/ Articles / Future Forward: Learning Through Doing: Solar Farms and Curriculums

Future Forward: Learning Through Doing: Solar Farms and Curriculums

Todd Danielson on April 19, 2018 - in Articles, Profile

This page profiles innovative and impactful applied research in civil and structural engineering to spur continuing thought and dialog to create a better industry. These profiles are based on interviews, and the opinions and statements are those of the subject and are not necessarily shared or endorsed by this publication.

Alan Russo is senior vice president of sales and marketing at REC Solar, which recently partnered with Cal Poly San Luis Obispo to finance and build a new 18.5-acre solar farm that will generate more than
11 million kWh per year—about 25 percent of Cal Poly’s electricity needs, producing $10 million in savings over the life of the system.

Going Climate Neutral

Cal Poly, part of the 23-campus California State University system, chose to go beyond state mandates in its 2014 Sustainability Policy, aiming to reduce its greenhouse gas emissions to 80 percent below 1990 levels by 2040—10 years ahead of the state goal.

Its first energy project since then has been to build a new solar farm that generates enough electricity each year to power more than 1,000 homes. Cal Poly partnered with San Luis Obispo neighbor REC Solar to design, construct and maintain the solar facility.

“Our DNA runs deep with Cal Poly, given that our founders came from Cal Poly, and about half of our engineering organization are all Cal Poly graduates,” notes Russo. “So we feel like we have a fundamental understanding of that location and that organization’s needs. In fact, the lead engineer on that project worked as his thesis a project to study what a ‘net zero campus’ would look like. So this project, from his perspective, was 10 years in the making.”

REC Solar

REC Solar is 100-percent owned by Duke Energy, part of the Duke Energy Renewables Division. They principally perform solar engineering, procurement and construction (EPC), but also do all of the customer acquisitions, sales, construction, finance, and operations and maintenance.

Russo notes that solar technology now is very mature and fairly standard across providers. The difference at REC Solar is that it’s part of an end-to-end energy company.

“The customers we call on are looking to execute a broader energy strategy and, as part of that, a renewable energy strategy,” he adds. “That not only helps them attain certain sustainability goals, but also competitive advantage in the markets that they compete.”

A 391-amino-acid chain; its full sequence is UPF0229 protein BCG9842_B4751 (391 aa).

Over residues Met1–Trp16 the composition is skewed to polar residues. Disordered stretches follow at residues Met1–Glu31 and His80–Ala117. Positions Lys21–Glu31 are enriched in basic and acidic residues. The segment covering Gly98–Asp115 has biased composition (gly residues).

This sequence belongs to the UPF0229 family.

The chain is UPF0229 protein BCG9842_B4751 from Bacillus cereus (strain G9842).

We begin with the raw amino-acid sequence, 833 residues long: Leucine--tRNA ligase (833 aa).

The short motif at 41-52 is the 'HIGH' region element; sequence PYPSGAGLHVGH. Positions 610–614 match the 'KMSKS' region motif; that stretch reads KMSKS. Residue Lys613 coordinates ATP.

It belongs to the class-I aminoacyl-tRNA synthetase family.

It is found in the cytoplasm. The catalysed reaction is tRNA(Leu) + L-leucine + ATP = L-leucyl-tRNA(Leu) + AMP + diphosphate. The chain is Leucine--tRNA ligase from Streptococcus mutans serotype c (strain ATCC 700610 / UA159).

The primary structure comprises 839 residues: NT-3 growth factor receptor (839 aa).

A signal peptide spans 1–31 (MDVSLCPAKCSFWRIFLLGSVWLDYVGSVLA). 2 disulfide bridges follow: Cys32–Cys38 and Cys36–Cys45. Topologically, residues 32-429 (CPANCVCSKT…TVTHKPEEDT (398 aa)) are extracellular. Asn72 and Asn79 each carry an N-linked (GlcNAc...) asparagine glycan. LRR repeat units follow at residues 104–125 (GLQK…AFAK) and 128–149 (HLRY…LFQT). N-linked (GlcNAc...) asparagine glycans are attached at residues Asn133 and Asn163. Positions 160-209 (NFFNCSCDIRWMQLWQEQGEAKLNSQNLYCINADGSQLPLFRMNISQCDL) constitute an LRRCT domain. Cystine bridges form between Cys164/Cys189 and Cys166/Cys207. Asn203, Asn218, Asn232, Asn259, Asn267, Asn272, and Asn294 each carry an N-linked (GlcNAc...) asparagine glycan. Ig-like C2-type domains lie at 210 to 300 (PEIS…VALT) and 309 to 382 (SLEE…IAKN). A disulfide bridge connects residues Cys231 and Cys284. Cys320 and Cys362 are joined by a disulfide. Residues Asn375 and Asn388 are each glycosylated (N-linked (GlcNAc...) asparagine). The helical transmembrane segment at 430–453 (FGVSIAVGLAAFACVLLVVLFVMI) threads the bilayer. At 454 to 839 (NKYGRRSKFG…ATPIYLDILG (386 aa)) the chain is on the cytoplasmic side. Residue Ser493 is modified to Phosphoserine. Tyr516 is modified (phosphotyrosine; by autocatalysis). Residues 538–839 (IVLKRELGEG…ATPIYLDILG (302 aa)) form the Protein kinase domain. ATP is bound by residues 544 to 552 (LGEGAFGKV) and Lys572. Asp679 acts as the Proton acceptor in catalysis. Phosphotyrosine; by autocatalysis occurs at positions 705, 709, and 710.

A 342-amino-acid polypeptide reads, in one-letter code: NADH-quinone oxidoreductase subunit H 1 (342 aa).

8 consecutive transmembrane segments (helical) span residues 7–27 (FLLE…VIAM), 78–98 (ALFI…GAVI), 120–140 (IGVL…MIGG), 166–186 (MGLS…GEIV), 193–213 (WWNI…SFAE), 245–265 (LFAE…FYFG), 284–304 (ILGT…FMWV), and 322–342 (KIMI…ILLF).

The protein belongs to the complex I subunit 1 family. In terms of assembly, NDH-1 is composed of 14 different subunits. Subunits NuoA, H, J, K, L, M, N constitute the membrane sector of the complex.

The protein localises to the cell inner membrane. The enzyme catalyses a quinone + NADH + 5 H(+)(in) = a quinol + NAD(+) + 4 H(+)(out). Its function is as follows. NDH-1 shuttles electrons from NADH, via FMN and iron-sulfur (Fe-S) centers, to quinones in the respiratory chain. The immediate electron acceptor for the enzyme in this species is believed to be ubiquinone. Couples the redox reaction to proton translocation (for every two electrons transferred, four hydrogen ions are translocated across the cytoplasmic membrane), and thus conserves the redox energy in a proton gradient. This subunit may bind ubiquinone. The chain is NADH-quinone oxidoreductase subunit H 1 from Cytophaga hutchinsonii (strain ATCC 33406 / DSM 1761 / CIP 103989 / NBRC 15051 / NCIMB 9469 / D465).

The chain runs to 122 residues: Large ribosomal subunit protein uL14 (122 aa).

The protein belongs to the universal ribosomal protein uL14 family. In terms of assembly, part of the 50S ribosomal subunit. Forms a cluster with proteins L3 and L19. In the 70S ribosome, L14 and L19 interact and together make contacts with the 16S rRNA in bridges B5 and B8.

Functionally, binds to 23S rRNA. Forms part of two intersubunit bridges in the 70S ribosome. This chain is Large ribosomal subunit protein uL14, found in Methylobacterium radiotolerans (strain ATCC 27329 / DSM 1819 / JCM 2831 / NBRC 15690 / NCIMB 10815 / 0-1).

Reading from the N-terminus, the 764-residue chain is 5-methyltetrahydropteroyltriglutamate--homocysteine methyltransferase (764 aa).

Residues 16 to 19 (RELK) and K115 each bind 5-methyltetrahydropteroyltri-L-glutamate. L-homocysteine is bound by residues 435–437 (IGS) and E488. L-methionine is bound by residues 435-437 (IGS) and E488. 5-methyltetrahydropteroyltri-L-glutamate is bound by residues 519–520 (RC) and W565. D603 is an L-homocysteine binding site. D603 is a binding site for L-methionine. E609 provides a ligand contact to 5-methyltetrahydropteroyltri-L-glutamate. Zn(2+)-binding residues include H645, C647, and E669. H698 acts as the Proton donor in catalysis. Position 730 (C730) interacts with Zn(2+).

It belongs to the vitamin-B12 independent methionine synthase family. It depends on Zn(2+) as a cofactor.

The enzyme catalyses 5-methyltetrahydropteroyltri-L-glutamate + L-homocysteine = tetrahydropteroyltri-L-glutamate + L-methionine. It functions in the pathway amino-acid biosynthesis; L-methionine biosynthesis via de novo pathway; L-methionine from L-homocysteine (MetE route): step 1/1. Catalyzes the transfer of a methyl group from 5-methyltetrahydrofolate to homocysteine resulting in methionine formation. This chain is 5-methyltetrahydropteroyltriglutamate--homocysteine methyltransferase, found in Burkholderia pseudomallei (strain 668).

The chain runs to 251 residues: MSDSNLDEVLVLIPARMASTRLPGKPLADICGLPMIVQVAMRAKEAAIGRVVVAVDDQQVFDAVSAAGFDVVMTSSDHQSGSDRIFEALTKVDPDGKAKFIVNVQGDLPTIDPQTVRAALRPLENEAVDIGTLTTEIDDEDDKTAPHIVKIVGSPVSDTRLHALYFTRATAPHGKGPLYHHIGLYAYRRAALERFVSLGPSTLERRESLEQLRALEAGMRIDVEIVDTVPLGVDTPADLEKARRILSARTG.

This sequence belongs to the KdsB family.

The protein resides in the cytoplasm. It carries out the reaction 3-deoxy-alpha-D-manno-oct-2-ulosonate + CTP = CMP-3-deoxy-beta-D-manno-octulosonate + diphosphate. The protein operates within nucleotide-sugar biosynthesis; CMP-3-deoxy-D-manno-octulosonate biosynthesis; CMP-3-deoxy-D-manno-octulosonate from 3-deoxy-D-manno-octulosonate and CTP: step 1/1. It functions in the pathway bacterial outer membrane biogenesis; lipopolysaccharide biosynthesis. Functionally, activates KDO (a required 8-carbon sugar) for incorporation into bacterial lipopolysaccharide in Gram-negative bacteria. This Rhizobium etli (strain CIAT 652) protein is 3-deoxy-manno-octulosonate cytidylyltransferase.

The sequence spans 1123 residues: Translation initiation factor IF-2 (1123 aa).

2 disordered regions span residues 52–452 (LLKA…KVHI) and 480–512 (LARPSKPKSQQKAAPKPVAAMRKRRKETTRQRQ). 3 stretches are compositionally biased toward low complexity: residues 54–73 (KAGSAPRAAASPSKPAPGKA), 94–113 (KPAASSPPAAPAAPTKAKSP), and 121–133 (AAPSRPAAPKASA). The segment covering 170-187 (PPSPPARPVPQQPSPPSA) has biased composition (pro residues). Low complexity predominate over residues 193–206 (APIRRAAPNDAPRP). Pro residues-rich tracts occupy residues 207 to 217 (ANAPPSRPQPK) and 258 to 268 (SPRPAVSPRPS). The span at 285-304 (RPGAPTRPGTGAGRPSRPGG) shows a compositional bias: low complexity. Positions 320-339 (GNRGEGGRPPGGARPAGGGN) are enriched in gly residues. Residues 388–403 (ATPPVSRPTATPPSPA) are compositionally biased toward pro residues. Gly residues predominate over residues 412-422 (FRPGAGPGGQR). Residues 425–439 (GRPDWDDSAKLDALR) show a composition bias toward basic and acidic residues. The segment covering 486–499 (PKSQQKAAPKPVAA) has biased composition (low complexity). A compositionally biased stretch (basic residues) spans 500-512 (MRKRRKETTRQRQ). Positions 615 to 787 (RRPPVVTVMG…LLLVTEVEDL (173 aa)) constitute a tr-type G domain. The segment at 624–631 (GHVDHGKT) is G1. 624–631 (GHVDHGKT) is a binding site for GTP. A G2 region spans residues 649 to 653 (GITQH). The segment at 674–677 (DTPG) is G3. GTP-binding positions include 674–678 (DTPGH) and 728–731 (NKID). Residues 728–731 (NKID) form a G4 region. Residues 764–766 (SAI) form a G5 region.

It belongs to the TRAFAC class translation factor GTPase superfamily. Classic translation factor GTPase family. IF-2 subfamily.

Power Purchases

The Cal Poly project uses a “power purchase agreement,” which means Duke Energy becomes the “owner” (for 20 years) and pays the upfront costs of construction and materials. Cal Poly then acts as the “customer,” paying an electricity bill at pre-negotiated prices.

“It allows you to build a solar plant on your property and buy electricity the same way you do today from a utility,” adds Russo. “But instead of buying from the utility, you’re buying your electricity from the owner of the solar plant.”

Learning by Doing

A unique aspect of the Cal Poly solar farm is the program of “Learning by Doing,” which was established by both parties from the onset of the project. REC Solar developed a solar curriculum and other means of academic enrichment for school students, so they can learn as the farm is being built and deployed.

The university created a solar engineering and microgrid laboratory in the Electrical Engineering building for students to conduct experiments with solar technology in a hands-on environment. And a wide variety of solar farm performance data will be continuously measured and made available through a web-based dashboard to aid in solar technology research. In addition, Cal Poly’s Animal Science program will use the site to research vegetation management practices for utility-scale solar farms by grazing the site with its sheep herd.

“We take the students through the development of a solar farm and let them learn from all the inputs and outputs that actually make a successful project,” notes Russo.

The Overall Role of Solar Energy

Russo believes that there’s a revolution afoot in energy, including a large amount of renewable and clean energy technologies that are becoming viable.

“Solar is an anchor within that spectrum, but it’s an ‘and’ strategy, so wind is also going to be there,” he notes. “But those are intermittent sources. Solar doesn’t produce electricity when the sun’s not out. Wind doesn’t produce electricity when the wind’s not blowing. So these will be coupled with other technologies that are also rapidly evolving.

“All these emerging energy technologies are creating a new spectrum of opportunities or options for end users who want to invest in that direction or the utilities themselves that are looking to cost-effectively deliver renewable power,” adds Russo.

Todd Danielson

About Todd Danielson

Todd Danielson has been in trade technology media for 20 years, now the editorial director for V1 Media and all of its publications: Informed Infrastructure, Earth Imaging Journal, Sensors & Systems, Asian Surveying & Mapping, and the video news portal GeoSpatial Stream.

Comments are disabled